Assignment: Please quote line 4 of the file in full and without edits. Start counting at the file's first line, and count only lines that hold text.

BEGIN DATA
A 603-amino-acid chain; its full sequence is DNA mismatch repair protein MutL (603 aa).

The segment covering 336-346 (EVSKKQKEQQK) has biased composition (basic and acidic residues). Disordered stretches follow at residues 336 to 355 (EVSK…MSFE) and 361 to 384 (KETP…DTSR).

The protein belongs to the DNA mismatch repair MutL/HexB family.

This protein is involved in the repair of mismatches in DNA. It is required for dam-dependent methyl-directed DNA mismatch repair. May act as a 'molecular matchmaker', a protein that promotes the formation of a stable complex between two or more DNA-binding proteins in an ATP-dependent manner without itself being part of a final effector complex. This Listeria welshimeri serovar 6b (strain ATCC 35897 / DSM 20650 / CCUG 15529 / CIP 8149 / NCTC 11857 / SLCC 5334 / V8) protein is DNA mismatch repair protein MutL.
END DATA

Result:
This protein is involved in the repair of mismatches in DNA. It is required for dam-dependent methyl-directed DNA mismatch repair. May act as a 'molecular matchmaker', a protein that promotes the formation of a stable complex between two or more DNA-binding proteins in an ATP-dependent manner without itself being part of a final effector complex. This Listeria welshimeri serovar 6b (strain ATCC 35897 / DSM 20650 / CCUG 15529 / CIP 8149 / NCTC 11857 / SLCC 5334 / V8) protein is DNA mismatch repair protein MutL.